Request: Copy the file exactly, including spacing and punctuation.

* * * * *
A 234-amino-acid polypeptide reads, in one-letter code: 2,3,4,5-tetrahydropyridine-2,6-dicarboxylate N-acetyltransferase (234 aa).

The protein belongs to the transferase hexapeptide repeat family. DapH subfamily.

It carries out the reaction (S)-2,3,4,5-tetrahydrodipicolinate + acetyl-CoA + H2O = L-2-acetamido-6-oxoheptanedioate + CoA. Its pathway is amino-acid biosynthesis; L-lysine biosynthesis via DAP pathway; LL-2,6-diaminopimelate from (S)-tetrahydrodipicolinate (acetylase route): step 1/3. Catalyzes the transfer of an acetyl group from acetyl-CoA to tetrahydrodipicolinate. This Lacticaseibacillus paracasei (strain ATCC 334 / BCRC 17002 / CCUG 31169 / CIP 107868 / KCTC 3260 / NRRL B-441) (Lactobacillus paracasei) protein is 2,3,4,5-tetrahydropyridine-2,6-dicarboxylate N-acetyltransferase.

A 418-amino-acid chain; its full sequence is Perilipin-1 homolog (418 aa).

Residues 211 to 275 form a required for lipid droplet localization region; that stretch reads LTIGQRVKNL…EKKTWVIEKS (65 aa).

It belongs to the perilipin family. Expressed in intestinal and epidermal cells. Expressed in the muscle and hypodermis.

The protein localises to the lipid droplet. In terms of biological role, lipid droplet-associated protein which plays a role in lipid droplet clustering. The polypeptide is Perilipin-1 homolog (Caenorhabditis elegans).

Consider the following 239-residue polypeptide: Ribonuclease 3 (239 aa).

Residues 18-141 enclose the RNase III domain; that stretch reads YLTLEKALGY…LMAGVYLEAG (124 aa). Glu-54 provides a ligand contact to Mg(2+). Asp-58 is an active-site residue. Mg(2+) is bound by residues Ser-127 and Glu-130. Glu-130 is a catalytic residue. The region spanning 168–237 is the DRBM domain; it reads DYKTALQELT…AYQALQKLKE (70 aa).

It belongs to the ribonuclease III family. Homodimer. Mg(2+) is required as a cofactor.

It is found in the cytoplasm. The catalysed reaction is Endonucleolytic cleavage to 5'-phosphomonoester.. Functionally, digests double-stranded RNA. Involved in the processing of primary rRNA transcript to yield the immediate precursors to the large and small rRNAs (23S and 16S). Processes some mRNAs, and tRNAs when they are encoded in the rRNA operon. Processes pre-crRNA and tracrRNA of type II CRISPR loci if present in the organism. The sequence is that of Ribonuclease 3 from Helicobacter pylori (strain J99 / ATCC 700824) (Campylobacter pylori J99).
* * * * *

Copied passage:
A 234-amino-acid polypeptide reads, in one-letter code: 2,3,4,5-tetrahydropyridine-2,6-dicarboxylate N-acetyltransferase (234 aa).

The protein belongs to the transferase hexapeptide repeat family. DapH subfamily.

It carries out the reaction (S)-2,3,4,5-tetrahydrodipicolinate + acetyl-CoA + H2O = L-2-acetamido-6-oxoheptanedioate + CoA. Its pathway is amino-acid biosynthesis; L-lysine biosynthesis via DAP pathway; LL-2,6-diaminopimelate from (S)-tetrahydrodipicolinate (acetylase route): step 1/3. Catalyzes the transfer of an acetyl group from acetyl-CoA to tetrahydrodipicolinate. This Lacticaseibacillus paracasei (strain ATCC 334 / BCRC 17002 / CCUG 31169 / CIP 107868 / KCTC 3260 / NRRL B-441) (Lactobacillus paracasei) protein is 2,3,4,5-tetrahydropyridine-2,6-dicarboxylate N-acetyltransferase.

A 418-amino-acid chain; its full sequence is Perilipin-1 homolog (418 aa).

Residues 211 to 275 form a required for lipid droplet localization region; that stretch reads LTIGQRVKNL…EKKTWVIEKS (65 aa).

It belongs to the perilipin family. Expressed in intestinal and epidermal cells. Expressed in the muscle and hypodermis.

The protein localises to the lipid droplet. In terms of biological role, lipid droplet-associated protein which plays a role in lipid droplet clustering. The polypeptide is Perilipin-1 homolog (Caenorhabditis elegans).

Consider the following 239-residue polypeptide: Ribonuclease 3 (239 aa).

Residues 18-141 enclose the RNase III domain; that stretch reads YLTLEKALGY…LMAGVYLEAG (124 aa). Glu-54 provides a ligand contact to Mg(2+). Asp-58 is an active-site residue. Mg(2+) is bound by residues Ser-127 and Glu-130. Glu-130 is a catalytic residue. The region spanning 168–237 is the DRBM domain; it reads DYKTALQELT…AYQALQKLKE (70 aa).

It belongs to the ribonuclease III family. Homodimer. Mg(2+) is required as a cofactor.

It is found in the cytoplasm. The catalysed reaction is Endonucleolytic cleavage to 5'-phosphomonoester.. Functionally, digests double-stranded RNA. Involved in the processing of primary rRNA transcript to yield the immediate precursors to the large and small rRNAs (23S and 16S). Processes some mRNAs, and tRNAs when they are encoded in the rRNA operon. Processes pre-crRNA and tracrRNA of type II CRISPR loci if present in the organism. The sequence is that of Ribonuclease 3 from Helicobacter pylori (strain J99 / ATCC 700824) (Campylobacter pylori J99).